A little" and "essential" are opposing concepts and one as smart as the Poet surely understands this. The fact that he states that it "differently worded" as if the quote changed "a little" to "a small amount" is, let’s just say, suspicious.
Suspicious in what way, Roger? I am defending the cause of liberty, which is seemingly being sacrificed by those who are choosing to embrace an alliance with statists, however temporary. If you can demonstrate clearly that Franklin would have approved of this type of alliance, then please do so and I will retract my usage of the quote. Until that time, my understanding of Franklin is that he is opposing the idea of sacrificing liberty (essential, small, large, California King, etc.) for security (material, physical, etc.). Or are you just nitpicking again?
EVERYbody by now knows all about the quote, how it was used by the left to pretend that they had historical support by one of the giants. All who continue to use it are doing so with clear intent.
First of all, it seems that "everybody" does not, in fact, know all about this quote. Second, in a very specific context, the quote does support some of the positions espoused by the "left." And, yeah, I daresay that all who are continuing to use the quote are doing so with clear intent to use the quote. Have we been using it in a Freudian, unconscious manner before now?
 
Written By: The Poet Omar
URL: http://www.asecondhandconjecture.com
Yes, I did read the DEFINITION OF NEO-LIBERTARIANISM, but I haven’t seen much of pragmatism in the major posters on this site.
And since you’ve been reading the site, what opportunities for pragmatism, politically speaking, have presented themselves?
 
Written By: McQ
URL: http://www.qando.net/blog
Yes, I did read the DEFINITION OF NEO-LIBERTARIANISM, but I haven’t seen much of pragmatism in the major posters on this site. As a matter of fact, what I see is the rejection of concerns and ideas out of hand, just because they come with the wrong label, like Democrat.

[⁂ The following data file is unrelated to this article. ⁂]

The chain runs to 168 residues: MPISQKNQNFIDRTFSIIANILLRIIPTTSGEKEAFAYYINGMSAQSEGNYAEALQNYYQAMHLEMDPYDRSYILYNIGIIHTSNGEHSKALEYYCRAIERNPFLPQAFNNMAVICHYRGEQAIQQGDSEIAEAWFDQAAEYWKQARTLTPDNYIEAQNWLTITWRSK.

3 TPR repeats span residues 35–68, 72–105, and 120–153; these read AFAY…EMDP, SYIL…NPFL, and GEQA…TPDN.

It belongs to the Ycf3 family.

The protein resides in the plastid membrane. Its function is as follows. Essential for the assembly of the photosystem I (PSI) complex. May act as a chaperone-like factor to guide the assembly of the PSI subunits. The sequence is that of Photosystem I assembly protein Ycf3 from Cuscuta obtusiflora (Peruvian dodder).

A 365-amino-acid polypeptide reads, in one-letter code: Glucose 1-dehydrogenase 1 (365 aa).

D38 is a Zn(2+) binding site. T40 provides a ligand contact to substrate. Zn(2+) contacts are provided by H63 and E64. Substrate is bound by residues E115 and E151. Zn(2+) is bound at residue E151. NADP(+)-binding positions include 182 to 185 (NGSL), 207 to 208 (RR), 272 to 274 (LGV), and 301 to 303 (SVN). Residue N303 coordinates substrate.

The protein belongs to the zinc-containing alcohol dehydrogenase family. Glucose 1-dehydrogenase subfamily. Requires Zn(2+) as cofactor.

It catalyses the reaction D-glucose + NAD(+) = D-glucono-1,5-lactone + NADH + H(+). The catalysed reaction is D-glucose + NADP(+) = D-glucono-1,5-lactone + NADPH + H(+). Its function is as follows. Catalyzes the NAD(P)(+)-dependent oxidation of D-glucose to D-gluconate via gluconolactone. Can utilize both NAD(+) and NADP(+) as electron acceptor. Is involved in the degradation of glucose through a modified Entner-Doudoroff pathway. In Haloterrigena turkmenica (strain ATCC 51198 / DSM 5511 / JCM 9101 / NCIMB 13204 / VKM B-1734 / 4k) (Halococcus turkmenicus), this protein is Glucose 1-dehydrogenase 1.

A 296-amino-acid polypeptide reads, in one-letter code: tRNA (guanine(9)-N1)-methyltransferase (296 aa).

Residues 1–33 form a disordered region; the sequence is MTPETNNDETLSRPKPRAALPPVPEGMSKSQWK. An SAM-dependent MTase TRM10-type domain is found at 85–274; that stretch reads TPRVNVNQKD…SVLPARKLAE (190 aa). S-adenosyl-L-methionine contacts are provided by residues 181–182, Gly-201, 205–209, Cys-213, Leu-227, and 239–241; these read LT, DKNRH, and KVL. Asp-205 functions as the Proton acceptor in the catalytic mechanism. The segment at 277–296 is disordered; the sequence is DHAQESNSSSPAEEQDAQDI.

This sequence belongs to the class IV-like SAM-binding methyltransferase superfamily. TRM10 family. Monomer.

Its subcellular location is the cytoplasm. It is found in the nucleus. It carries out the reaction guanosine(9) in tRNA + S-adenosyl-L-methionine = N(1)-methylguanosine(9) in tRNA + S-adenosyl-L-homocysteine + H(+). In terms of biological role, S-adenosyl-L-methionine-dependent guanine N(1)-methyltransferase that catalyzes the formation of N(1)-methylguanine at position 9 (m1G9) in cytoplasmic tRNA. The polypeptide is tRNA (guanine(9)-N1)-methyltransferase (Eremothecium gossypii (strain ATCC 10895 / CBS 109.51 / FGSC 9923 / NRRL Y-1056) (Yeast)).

Really? Well, I see the posters here developing long-winded arguments about just why certain accomodations can be made with the Democrats, but most cannot. They spend a great deal of time and text explaining themselves on the subject. They do not reject them "out of hand," or they wouldn’t be discussing tactical cooperation with Democrats, or why they disagree on the utility of a "None of the Above" vote, or on whether Democrats taking the House this November might ultimately be a good thing (even if we don’t feel much like *voting* for them to help them along).

In my opinion, Kos doesn’t even deserve as much consideration as he’s received from QandO — three long posts and counting. Kos is slapping lipstick on a pig in a cynical ploy to gather a few cheap votes from people who will not in any way be served by doing what he recommends. He senses disaffection with Republicans, and that’s like blood in the water to sharks like him.

He’s got his nose buried in the tactical dirt, 24/7, and his posts on "libertarian Democrats" are a joke because they only prove that he has no idea how to approach libertarians — despite his claim of being devoted to personal freedom. He’s not playing a different sport; he’s just playing for the other team, period.
And then, just to show how fair you are, you bring yourselves to say a few bad things about some Republican moves.
"A few bad things about some Republican moves"? Buddy, you must not have been reading QandO very long. I rarely see QandO’s main posters say anything complementary about the GOP, and I’ve been reading this blog for a pretty long time.

If and when they say something nice about Republicans, they’re usually addressing individual politicians rather than the party. For example, I have for some time now been an avowed partisan for Tom McClintock, a Republican who’s running (and pulling ahead in the race) for Lieutenant Governor in California. But am I excited about voting for Republicans straight down the ballot? Hell no.

Go down the front page. Right now. Read all the posts and tell me where they laud the GOP.
Or, let me save you some time. They have serious problems with both the current Republicans and the Democrats. Hell, they have problems with the Libertarian Party too, although they’re rarely even relevant enough to talk about.

McQ said not long ago:
Pity it’s come down to this ... a two-party system in which neither party is worthy of a single solitary vote.
That’s not "a few bad things." That’s a stinging rebuke of a party that’s not even doing a good job of being the "lesser evil."
But you never, never, address the issues of the day in any realistic way. For esample [sic], you, apparently, don’t like the UN. Okay, so what is your pragmatic way of dealing with the world aside from continuous military assault on some enemy or other?